A legacy that builds on home comforts

By Yang Feiyue | China Daily Global | Updated: 2023-08-31 07:48
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Heguilou is tucked away in a sea of lotus flowers in Nanjing county, Fujian province. [PHOTO BY CHEN HAIYAN/FOR CHINA DAILY]

Pieces of pinewood were also mixed into the raw materials to make them more solid.

Jian Rongwei, former curator of the Nanjing county museum, has been studying the construction techniques of Hakka earthen buildings for years, and believes the essence of the craftsmanship lies in "the extreme height-to-thickness ratio achieved in their walls".

The ratio found in over 1,300 large tulou in Nanjing generally reaches 10 to 1, as opposed to 3 to 1 in other traditional rammed earth constructions.

"The thickness of the wall base has been reduced by a full 3 meters (than conventional buildings), gradually decreasing as it rises while slightly sloping inward to form a trapezoidal shape with a strong inward force," Jian explains.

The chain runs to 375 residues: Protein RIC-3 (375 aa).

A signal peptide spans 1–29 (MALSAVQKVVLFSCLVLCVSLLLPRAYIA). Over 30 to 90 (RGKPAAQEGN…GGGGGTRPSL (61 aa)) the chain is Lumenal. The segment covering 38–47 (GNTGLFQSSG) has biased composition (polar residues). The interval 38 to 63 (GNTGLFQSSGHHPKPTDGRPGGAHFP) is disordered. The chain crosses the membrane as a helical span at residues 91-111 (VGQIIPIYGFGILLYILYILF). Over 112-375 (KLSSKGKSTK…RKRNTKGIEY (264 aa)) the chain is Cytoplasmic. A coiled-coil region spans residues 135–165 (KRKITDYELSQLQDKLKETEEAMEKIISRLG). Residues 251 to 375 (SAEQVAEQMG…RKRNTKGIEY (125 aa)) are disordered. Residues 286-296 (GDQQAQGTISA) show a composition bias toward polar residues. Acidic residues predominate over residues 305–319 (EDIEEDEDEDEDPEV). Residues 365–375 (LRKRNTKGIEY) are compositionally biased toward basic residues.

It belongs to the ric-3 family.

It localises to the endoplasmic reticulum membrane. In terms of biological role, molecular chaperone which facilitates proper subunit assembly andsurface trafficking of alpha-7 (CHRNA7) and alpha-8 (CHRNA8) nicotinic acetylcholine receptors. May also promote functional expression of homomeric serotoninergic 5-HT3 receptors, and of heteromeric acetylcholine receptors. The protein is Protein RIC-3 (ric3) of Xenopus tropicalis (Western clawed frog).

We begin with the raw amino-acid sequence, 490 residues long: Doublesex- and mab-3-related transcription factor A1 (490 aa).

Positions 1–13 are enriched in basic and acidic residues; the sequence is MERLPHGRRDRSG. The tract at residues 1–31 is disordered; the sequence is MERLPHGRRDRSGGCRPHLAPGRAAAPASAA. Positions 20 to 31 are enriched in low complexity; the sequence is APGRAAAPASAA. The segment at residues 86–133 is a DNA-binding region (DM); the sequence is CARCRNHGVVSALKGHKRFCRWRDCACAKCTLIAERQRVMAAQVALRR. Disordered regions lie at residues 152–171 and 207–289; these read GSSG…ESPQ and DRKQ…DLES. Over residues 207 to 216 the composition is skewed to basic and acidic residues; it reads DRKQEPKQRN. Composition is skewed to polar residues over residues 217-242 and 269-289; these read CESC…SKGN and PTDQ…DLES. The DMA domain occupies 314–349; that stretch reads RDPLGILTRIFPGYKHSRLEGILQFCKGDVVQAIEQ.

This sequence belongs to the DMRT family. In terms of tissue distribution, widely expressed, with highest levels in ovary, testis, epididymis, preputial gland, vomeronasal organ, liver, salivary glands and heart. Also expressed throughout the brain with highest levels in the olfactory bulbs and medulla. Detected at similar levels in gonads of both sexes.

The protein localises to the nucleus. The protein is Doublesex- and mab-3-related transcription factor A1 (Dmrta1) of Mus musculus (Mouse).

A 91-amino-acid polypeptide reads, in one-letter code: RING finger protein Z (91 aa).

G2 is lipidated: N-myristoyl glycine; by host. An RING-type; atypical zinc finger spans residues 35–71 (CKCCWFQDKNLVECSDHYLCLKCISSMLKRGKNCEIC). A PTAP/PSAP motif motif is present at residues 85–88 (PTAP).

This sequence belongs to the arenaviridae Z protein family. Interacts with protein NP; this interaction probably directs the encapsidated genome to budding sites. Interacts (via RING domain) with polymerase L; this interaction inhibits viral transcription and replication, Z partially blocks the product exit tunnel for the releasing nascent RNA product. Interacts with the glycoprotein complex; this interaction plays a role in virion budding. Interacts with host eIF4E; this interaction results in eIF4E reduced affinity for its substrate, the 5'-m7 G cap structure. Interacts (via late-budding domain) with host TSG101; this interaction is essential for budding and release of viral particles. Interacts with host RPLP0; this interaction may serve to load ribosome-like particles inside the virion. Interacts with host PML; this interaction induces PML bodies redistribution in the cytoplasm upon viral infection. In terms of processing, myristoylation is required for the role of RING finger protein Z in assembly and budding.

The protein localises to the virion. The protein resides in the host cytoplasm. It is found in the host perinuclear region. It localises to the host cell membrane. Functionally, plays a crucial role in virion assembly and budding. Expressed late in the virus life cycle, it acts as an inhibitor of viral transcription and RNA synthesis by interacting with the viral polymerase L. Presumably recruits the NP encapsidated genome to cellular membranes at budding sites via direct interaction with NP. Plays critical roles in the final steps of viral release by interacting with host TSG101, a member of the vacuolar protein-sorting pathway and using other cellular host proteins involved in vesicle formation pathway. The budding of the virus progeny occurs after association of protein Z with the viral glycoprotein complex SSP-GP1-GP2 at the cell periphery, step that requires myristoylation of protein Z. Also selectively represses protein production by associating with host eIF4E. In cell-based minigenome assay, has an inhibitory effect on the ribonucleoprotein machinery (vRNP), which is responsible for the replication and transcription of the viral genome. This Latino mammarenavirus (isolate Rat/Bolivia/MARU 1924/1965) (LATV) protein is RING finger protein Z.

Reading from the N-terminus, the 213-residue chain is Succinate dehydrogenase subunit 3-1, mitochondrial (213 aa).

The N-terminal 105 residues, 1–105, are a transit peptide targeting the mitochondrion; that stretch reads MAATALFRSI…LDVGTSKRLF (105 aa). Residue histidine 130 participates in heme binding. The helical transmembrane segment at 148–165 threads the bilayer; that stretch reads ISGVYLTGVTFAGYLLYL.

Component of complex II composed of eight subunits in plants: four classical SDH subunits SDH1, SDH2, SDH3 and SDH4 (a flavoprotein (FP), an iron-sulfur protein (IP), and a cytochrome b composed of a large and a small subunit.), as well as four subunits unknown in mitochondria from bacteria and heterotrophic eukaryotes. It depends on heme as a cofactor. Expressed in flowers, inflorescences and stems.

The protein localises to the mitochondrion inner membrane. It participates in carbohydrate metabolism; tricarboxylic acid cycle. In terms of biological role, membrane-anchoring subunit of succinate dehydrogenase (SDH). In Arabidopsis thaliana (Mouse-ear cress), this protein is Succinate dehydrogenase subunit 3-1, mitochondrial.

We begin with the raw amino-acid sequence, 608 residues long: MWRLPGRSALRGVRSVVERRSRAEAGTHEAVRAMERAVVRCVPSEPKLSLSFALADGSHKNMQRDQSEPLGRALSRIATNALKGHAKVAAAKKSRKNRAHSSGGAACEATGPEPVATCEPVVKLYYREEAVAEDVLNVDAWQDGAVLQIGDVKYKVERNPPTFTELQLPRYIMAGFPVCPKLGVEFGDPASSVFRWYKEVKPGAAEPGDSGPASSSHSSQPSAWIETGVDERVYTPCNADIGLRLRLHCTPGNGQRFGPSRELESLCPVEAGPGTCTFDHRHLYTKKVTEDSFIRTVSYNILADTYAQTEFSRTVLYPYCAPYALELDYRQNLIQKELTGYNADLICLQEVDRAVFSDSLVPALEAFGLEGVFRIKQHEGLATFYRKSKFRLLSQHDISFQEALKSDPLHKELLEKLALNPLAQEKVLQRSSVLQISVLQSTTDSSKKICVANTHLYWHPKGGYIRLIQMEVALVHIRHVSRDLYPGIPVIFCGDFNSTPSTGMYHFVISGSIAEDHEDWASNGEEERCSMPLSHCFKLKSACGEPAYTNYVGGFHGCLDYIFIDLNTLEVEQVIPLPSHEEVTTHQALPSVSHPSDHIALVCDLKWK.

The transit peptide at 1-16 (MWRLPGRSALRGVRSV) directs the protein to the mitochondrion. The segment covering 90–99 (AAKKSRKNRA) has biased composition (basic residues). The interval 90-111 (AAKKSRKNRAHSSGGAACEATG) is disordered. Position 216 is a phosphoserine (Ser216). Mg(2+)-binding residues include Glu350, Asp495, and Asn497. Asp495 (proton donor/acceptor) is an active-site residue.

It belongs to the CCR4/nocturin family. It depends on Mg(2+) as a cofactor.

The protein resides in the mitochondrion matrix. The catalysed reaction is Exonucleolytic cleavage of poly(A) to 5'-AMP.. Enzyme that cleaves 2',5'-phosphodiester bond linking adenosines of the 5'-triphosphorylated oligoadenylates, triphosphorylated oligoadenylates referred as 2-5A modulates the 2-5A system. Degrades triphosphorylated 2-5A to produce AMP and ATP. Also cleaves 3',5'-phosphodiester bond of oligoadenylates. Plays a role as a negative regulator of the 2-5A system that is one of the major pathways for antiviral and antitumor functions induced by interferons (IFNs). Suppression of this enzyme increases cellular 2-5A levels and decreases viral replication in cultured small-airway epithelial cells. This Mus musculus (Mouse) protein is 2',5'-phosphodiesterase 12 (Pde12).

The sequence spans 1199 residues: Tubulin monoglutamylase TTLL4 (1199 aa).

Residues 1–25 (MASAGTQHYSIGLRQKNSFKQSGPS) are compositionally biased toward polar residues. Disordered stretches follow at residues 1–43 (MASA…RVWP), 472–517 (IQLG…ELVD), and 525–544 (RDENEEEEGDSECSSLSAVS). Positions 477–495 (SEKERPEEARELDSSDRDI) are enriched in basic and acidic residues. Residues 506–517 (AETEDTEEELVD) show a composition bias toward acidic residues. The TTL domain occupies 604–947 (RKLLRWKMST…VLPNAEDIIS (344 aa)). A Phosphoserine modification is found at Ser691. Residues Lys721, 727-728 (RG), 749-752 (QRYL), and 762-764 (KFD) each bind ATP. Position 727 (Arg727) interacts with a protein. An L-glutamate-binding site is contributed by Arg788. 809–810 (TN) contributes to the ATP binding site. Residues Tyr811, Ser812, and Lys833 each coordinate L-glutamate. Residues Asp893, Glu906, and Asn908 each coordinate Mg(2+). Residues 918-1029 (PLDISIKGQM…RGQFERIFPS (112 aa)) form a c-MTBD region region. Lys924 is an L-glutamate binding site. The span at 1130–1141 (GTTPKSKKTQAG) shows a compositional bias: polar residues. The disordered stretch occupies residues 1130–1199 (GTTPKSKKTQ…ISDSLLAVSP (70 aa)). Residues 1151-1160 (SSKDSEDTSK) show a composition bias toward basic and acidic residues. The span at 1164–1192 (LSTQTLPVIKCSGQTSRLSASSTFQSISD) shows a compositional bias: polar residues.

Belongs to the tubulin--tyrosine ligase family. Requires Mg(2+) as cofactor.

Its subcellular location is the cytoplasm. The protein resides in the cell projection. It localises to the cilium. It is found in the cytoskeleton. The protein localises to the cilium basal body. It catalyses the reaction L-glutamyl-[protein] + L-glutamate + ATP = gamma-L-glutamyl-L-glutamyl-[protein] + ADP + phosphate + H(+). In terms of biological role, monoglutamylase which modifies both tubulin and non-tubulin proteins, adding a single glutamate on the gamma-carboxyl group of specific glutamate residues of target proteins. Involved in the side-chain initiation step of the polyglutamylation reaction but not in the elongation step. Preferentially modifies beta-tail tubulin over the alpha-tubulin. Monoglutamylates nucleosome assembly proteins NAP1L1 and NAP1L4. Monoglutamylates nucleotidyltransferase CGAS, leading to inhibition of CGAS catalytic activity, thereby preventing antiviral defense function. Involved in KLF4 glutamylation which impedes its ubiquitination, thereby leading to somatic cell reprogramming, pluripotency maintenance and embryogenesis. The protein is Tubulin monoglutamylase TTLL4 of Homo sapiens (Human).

"It results in excellent seismic resistance," he adds.

Moreover, the ancient wisdom of the Hakka managed to overcome challenges, ranging from hardening the loose raw earth, to keeping it resistant against rainwater.

"It takes far more work than just compacting the soil with the ramming tools, which were made of a few wooden boards and sticks," Jian says.

"In fact, it involves careful consideration of such aspects as selecting and proportioning raw soil, human labor input, the addition of pinewood, ramming techniques, weather conditions, and the construction period," he explains.

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